On paper, the Blues still look like contenders.
But on the ice, they are still struggling to reestablish the “it” factor that once made them great.
Months into this season they still lack collective commitment and confidence they once enjoyed. They are hoping to win, not expecting to win as they did two postseasons ago.
They are still seeking offensive and defensive cohesion. They still lack the momentum that once propelled them shift after shift at top speed.
The Blues understand the power of these intangible qualities. They rode them to the Stanley Cup in 2019.
They also felt the absence of those intangibles when they fell flat during Bubble Hockey 2020.
They entered this season eager to regain their relentlessness and resilience. And yet here they are, still searching, still on the outside of the West Division playoff bracket looking in.
As an old Canadian folk singer would say, the feeling’s gone and they just can’t get it back.
“We believe in each other,” Blues captain Ryan O’Reilly insisted Monday. “We believe in each other here and we know it’s not going to be easy. It’s something we talk about, it’s going to be tough to get out of it.
“But when we do, it going to be worth it. It’s just sticking with it, becoming closer as a team and having each other’s backs.”
Blues coach Craig Berube has tried everything to prod his team out of neutral. On Monday the coaching staff showed the Blues video of them failing to reach the right place at the right time to smother opponents.
Berube ran an up-tempo practice, reminding the players what full-tilt skating feels like. In his latest lineup shuffle, he broke up the Non-Production Line of Jaden Schwartz and Vladimir Tarasenko flanking Brayden Schenn.
He urged Schenn to attack the net harder and score ugly goals. He challenged Tarasenko to assert himself and quit waiting for good things to happen.
These messages and tactics are nothing new. Berube has used battle drills to crank up the team’s competitive intensity.
He has used words like “weak” and “fragile” to describe the team’s persona to the media. He has demoted prominent players to lesser roles and even scratched a few from the lineup.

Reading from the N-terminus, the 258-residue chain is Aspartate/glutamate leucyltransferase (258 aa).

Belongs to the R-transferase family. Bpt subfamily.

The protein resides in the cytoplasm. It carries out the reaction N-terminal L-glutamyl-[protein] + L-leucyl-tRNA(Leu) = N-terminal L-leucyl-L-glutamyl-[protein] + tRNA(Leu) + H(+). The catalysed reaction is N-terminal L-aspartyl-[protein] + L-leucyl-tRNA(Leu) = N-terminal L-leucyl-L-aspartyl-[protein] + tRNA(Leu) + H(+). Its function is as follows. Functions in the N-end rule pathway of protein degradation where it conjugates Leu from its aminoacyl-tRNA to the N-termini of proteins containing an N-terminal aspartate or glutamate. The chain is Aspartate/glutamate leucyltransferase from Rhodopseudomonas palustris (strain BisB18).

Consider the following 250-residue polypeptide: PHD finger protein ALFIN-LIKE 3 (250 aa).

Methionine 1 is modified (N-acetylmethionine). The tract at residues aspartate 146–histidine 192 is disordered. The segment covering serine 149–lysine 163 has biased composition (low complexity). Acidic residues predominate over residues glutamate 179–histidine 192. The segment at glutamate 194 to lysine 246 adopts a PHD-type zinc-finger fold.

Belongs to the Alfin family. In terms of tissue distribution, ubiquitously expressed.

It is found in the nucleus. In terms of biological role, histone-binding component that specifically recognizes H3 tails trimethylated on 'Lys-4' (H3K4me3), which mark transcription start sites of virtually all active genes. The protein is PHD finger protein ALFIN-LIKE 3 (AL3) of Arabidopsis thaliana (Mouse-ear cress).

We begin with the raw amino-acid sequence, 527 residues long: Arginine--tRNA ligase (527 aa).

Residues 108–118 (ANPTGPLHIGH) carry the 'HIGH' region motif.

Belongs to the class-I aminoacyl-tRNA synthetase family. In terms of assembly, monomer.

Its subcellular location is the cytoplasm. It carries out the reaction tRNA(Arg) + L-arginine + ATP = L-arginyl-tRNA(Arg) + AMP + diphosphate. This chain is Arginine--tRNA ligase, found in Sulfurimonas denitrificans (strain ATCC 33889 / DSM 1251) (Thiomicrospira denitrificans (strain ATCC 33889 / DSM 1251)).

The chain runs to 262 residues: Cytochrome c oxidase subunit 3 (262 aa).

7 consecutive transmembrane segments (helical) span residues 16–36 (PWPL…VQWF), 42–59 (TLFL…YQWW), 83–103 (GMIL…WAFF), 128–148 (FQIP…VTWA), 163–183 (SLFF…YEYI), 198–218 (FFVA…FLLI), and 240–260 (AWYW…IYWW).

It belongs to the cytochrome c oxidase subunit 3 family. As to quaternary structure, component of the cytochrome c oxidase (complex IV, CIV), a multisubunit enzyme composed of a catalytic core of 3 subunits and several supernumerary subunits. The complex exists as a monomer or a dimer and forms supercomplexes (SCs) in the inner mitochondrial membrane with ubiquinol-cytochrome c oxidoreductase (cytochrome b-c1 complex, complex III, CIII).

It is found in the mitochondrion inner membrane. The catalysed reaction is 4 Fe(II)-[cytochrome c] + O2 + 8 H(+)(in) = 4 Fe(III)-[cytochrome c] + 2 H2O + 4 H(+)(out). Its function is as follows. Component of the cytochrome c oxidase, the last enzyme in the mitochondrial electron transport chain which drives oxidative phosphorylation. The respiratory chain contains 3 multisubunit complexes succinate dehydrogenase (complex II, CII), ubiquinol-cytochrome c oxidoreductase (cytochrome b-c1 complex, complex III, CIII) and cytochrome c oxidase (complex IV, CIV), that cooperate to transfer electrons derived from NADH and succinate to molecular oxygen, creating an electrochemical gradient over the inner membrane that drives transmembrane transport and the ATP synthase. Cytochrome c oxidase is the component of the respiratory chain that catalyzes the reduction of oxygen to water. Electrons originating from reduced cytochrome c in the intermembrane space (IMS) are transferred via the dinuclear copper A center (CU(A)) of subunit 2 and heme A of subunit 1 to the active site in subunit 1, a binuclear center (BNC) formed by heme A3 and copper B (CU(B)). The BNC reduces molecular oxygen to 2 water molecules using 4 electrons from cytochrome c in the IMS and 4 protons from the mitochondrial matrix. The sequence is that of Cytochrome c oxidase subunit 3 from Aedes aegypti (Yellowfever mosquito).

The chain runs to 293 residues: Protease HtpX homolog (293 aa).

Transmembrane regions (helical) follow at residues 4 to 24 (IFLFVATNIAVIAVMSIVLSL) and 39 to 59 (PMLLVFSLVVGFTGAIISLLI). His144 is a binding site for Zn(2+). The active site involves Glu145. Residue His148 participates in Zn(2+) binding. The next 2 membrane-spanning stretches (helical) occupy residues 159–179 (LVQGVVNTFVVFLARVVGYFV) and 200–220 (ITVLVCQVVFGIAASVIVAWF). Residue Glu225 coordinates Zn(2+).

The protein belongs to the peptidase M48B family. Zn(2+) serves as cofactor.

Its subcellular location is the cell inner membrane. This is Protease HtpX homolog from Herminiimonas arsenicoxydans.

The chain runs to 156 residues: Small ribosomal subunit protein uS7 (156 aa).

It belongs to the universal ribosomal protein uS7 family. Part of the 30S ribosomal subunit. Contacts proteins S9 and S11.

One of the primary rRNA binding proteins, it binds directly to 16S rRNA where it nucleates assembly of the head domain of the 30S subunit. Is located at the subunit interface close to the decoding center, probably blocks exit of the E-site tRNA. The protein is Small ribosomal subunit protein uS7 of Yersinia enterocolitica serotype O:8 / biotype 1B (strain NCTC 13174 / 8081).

Ultimately, though, a team develops the “it” factor organically or it doesn’t. Coaches can only do so much to aid the process.
Hockey is an intense, punishing and emotional sport. The puck bounces crazily on choppy ice. It caroms wildly off the glass, boards, goal posts, skates and various body parts of the players and on-ice officials.
Sometimes the Xs and Os mean little. Sometimes the personnel matchups become irrelevant too, because puck luck changes the game’s flow.
Amid all this chaos, the will to win is critical. In the face of hockey’s randomness, teams must keep pushing and pushing toward victory.
This is why the “it” factor is so critical. It can transform the group, making it far greater than the sum of its parts.
When a team is flying, the players become interchangeable. Scorers grind and grinders score. The team tilts the ice against its opponent and skates downhill.
This feeling must be built step by step by step, with one big play leading to another and another and another. Then one big victory leads to another and another and another.
This is how the Blues morphed from also-ran to champion during their epic Cup run.
This process is easier with superstar players. The NHL’s elite talents can take over games and bring their teammates along.
Their swagger becomes contagious. They can inspire confidence and instill belief within the group.
The Blues don’t have superstars, so the transformation must come the hard way as it did before. Everybody must raise their game and seek every small advantage in every shift.
Only then can the team convert desperate energy into confident aggression.
The Blues want to get there. Time after the time this season they have gotten ready to play. Time after time they turned good preparation into fast starts.
And time after time, they have buckled when their opponent pushed back.
“Everyone in this room knows that we get caught on our heels and we just stop trusting instincts and just going and being aggressive,” O’Reilly said. “Teams are going to make pushes but we have to be able to get momentum back and get out of it. We have to stick with it and make sure when things aren’t going well, ramp up our aggression and simplify.”
As the Blues try to muster one more push with this group, their championship experience could be helpful. Most of their core players have Cup pedigrees. The parade wasn’t that long ago.
But they still must do it. The Blues can talk and talk and talk about what it takes to regain their winning form, but they must back it up for more than 15 or 20 minutes at a time.
“We can play with anybody in this league and we can beat anybody in this league.” O’Reilly said. “It’s going to be the commitment to the details and throwing 60 minutes together.”
If they can manage to do that, then maybe they can win a game, then another, then another and start building the magic again.